- While China had made some progress in declining air pollution, India, Pakistan and Bangladesh have experienced the steepest increases in air pollution levels since 2010, it added.
- Air pollution was the fourth-highest cause of death among all health risks globally, coming in below high blood pressure, diet and smoking, it said.
- Air pollution takes a huge personal toll worldwide, making it difficult to breathe for those with respiratory disease, sending the young and old to hospital, missing school and work, and contributing to early death.
6.Supreme Court rules NCMEI has wide powers
Source: The Hindu
The Supreme Court has held that the National Commission for Minority Educational Institutions (NCMEI) has original jurisdiction to determine which institution should be granted minority status
The NCMEI Act empowers the Commission to decide all questions relating to the status of an institution as a minority educational institution and to declare its status as such
The Constitution grants a fundamental right to all minorities, whether based on religion or language, to establish and administer educational institutions of their choice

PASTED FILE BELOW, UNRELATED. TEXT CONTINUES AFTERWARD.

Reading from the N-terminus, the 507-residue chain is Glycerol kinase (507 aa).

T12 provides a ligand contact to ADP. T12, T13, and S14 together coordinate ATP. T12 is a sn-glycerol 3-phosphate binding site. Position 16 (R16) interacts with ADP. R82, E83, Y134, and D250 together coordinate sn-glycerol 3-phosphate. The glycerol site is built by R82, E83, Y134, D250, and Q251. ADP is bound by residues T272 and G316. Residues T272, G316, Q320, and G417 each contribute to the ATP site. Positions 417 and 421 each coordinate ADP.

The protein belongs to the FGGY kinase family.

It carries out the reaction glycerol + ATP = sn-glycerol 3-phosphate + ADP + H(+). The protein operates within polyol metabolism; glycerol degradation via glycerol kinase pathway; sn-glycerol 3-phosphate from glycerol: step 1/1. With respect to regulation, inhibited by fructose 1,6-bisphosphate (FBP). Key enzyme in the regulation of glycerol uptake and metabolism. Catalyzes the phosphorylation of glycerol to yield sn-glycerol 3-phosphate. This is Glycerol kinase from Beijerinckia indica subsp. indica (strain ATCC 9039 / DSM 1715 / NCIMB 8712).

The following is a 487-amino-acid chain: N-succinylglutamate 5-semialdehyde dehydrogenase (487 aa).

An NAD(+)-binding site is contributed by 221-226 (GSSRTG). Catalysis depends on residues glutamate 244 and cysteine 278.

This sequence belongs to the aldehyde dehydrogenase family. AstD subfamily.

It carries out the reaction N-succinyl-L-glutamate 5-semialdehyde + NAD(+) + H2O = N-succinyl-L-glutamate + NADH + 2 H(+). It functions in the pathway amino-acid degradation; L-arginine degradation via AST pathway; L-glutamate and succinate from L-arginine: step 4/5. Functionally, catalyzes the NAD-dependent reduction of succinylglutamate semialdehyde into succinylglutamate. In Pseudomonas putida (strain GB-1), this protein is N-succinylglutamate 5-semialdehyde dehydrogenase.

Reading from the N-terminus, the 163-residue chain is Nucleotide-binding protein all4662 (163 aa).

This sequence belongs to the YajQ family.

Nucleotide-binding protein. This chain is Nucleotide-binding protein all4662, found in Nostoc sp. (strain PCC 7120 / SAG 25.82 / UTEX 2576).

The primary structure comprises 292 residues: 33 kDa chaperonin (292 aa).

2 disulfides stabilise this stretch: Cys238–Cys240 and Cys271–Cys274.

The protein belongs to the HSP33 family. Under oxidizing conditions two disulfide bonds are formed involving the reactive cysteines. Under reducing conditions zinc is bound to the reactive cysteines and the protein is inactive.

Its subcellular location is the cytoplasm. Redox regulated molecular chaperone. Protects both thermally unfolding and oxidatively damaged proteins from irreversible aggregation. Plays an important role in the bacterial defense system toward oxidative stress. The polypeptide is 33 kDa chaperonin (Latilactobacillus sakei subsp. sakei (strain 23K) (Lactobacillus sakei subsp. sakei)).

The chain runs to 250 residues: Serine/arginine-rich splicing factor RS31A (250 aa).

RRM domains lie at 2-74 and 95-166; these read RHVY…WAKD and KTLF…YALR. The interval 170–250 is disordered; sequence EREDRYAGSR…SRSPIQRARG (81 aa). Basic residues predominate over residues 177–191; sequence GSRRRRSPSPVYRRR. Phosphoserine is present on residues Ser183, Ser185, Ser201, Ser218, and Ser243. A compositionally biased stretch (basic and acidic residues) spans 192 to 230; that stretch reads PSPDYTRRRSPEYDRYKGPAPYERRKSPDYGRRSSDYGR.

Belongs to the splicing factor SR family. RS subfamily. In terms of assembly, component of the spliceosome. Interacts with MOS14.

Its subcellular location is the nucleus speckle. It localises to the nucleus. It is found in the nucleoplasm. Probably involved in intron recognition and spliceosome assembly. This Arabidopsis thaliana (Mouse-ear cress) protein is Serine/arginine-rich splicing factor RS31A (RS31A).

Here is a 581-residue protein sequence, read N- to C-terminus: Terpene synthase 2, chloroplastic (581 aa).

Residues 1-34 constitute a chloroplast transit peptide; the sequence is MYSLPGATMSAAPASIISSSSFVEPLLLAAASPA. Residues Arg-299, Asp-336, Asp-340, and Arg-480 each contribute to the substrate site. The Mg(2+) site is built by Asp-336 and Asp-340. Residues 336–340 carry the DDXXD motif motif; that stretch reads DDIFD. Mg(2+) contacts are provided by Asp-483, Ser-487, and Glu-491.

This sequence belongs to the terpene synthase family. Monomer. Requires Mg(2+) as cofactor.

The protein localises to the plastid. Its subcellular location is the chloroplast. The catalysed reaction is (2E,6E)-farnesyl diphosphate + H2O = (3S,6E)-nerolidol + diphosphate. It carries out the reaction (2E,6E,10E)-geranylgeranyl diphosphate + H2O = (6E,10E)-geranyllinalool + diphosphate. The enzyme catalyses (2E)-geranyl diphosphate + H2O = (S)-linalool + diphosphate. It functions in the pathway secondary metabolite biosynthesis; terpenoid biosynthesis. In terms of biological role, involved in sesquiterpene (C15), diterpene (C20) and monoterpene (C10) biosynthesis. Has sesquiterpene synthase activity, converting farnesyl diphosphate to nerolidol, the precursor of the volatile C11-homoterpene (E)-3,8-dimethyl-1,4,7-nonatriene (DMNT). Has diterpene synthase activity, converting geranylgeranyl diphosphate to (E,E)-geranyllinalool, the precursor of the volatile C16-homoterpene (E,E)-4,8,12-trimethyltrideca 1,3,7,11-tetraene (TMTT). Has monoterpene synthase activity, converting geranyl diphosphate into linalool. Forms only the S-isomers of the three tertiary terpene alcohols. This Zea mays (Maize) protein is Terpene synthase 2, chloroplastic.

The wide power given to an independent forum like the NCMEI to declare an institution as a minority educational institution furthered the fundamental right guaranteed under Article 30
The 2006 amendments conferred powers of appeal against orders of the competent authority to the NCMEI.A power of cancellation was also vested in the NCMEI to cancel a certificate granted either by an authority or the NCMEI
National Commission for Minority Educational Institutions (NCMEI):
- The National Commission for Minority Educational Institutions (NCMEI) was established to protect and safeguard the educational institutions which are established by the minorities in India
- The key objective is to ensure that the true amplitude of the educational rights enshrined in Article 30(1) of the Constitution is made available to the members of the notified religious minority communities
- This entails, inter alia, addressing all issues that pertain to the denial, deprivation or violation of the constitutional rights of the minorities to establish and administer educational institutions of their choice, including all issues related to the grant of NOC, minority status certificates and affiliation to universities, wherever applicable
- The commission is headed by a Chairman who belongs to a minority community and has been a Judge of a High Court
- Two members are nominated by Central Government. They too must belong to a minority community and must be “persons of eminence, ability, and integrity”
7.India wins six elections in UNECOSOC bodies